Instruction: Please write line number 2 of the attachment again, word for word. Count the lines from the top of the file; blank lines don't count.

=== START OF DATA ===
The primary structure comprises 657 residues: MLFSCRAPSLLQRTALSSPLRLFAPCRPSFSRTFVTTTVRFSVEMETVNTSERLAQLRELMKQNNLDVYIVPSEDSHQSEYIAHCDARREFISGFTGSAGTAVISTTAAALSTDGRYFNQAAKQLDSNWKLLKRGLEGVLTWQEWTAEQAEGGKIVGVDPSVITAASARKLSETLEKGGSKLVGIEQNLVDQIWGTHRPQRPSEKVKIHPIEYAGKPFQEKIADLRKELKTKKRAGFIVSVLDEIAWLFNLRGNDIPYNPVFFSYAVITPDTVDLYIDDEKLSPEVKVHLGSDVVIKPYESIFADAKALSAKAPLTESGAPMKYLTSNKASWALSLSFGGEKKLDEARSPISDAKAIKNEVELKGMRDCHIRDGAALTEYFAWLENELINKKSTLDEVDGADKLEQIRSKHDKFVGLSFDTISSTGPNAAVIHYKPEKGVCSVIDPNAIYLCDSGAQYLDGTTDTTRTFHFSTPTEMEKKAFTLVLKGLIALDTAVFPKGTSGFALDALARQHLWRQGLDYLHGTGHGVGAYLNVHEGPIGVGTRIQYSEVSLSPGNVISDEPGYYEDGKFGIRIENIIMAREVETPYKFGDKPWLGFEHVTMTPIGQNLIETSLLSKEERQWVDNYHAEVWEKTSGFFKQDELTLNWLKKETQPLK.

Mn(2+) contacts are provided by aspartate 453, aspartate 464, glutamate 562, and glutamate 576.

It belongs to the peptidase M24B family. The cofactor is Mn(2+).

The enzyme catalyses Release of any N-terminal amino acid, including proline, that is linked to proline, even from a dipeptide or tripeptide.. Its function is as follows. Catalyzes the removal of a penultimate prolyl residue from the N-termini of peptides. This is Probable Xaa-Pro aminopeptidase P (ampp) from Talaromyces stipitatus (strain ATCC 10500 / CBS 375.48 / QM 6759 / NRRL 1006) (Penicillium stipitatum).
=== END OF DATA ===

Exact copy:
Mn(2+) contacts are provided by aspartate 453, aspartate 464, glutamate 562, and glutamate 576.